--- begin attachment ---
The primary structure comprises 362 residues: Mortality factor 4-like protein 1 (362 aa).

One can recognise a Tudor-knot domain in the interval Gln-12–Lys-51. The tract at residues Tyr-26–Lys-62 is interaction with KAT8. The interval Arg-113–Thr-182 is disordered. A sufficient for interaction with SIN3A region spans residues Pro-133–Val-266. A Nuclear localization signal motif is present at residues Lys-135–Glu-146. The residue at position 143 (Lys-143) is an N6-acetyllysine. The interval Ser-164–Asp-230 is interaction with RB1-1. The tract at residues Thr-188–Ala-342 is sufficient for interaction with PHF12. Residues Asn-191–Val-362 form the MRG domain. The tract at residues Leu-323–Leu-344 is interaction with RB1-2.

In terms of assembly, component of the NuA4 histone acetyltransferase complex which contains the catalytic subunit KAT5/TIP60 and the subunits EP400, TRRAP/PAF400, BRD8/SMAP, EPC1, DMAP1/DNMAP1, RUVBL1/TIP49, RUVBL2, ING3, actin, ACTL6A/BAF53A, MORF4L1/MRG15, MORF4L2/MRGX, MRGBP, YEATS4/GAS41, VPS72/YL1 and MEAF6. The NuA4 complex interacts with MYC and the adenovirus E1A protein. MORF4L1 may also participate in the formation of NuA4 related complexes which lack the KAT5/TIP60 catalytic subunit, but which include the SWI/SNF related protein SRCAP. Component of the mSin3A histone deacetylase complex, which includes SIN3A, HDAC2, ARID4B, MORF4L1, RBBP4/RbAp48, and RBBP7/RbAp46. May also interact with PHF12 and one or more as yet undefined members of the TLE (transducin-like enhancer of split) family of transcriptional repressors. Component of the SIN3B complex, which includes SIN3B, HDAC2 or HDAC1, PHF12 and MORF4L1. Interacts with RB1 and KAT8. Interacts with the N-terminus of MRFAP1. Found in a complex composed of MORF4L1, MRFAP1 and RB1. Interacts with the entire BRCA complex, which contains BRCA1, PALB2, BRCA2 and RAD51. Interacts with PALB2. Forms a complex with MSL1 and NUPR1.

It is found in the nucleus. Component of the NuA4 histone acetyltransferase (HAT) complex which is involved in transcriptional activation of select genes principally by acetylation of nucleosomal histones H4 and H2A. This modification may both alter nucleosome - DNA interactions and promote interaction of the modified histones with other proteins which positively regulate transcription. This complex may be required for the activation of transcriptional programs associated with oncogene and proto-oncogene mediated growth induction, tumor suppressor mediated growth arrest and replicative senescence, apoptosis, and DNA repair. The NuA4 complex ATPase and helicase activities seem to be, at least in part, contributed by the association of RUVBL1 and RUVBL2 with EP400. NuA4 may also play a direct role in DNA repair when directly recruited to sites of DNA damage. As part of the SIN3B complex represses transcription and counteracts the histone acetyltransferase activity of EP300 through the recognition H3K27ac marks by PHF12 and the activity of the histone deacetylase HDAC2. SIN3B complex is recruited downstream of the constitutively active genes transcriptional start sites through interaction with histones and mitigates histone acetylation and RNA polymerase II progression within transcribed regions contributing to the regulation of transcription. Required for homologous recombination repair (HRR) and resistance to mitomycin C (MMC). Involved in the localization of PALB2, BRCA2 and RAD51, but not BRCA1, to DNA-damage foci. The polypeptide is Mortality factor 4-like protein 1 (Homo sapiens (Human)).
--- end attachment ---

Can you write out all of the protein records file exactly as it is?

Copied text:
The primary structure comprises 362 residues: Mortality factor 4-like protein 1 (362 aa).

One can recognise a Tudor-knot domain in the interval Gln-12–Lys-51. The tract at residues Tyr-26–Lys-62 is interaction with KAT8. The interval Arg-113–Thr-182 is disordered. A sufficient for interaction with SIN3A region spans residues Pro-133–Val-266. A Nuclear localization signal motif is present at residues Lys-135–Glu-146. The residue at position 143 (Lys-143) is an N6-acetyllysine. The interval Ser-164–Asp-230 is interaction with RB1-1. The tract at residues Thr-188–Ala-342 is sufficient for interaction with PHF12. Residues Asn-191–Val-362 form the MRG domain. The tract at residues Leu-323–Leu-344 is interaction with RB1-2.

In terms of assembly, component of the NuA4 histone acetyltransferase complex which contains the catalytic subunit KAT5/TIP60 and the subunits EP400, TRRAP/PAF400, BRD8/SMAP, EPC1, DMAP1/DNMAP1, RUVBL1/TIP49, RUVBL2, ING3, actin, ACTL6A/BAF53A, MORF4L1/MRG15, MORF4L2/MRGX, MRGBP, YEATS4/GAS41, VPS72/YL1 and MEAF6. The NuA4 complex interacts with MYC and the adenovirus E1A protein. MORF4L1 may also participate in the formation of NuA4 related complexes which lack the KAT5/TIP60 catalytic subunit, but which include the SWI/SNF related protein SRCAP. Component of the mSin3A histone deacetylase complex, which includes SIN3A, HDAC2, ARID4B, MORF4L1, RBBP4/RbAp48, and RBBP7/RbAp46. May also interact with PHF12 and one or more as yet undefined members of the TLE (transducin-like enhancer of split) family of transcriptional repressors. Component of the SIN3B complex, which includes SIN3B, HDAC2 or HDAC1, PHF12 and MORF4L1. Interacts with RB1 and KAT8. Interacts with the N-terminus of MRFAP1. Found in a complex composed of MORF4L1, MRFAP1 and RB1. Interacts with the entire BRCA complex, which contains BRCA1, PALB2, BRCA2 and RAD51. Interacts with PALB2. Forms a complex with MSL1 and NUPR1.

It is found in the nucleus. Component of the NuA4 histone acetyltransferase (HAT) complex which is involved in transcriptional activation of select genes principally by acetylation of nucleosomal histones H4 and H2A. This modification may both alter nucleosome - DNA interactions and promote interaction of the modified histones with other proteins which positively regulate transcription. This complex may be required for the activation of transcriptional programs associated with oncogene and proto-oncogene mediated growth induction, tumor suppressor mediated growth arrest and replicative senescence, apoptosis, and DNA repair. The NuA4 complex ATPase and helicase activities seem to be, at least in part, contributed by the association of RUVBL1 and RUVBL2 with EP400. NuA4 may also play a direct role in DNA repair when directly recruited to sites of DNA damage. As part of the SIN3B complex represses transcription and counteracts the histone acetyltransferase activity of EP300 through the recognition H3K27ac marks by PHF12 and the activity of the histone deacetylase HDAC2. SIN3B complex is recruited downstream of the constitutively active genes transcriptional start sites through interaction with histones and mitigates histone acetylation and RNA polymerase II progression within transcribed regions contributing to the regulation of transcription. Required for homologous recombination repair (HRR) and resistance to mitomycin C (MMC). Involved in the localization of PALB2, BRCA2 and RAD51, but not BRCA1, to DNA-damage foci. The polypeptide is Mortality factor 4-like protein 1 (Homo sapiens (Human)).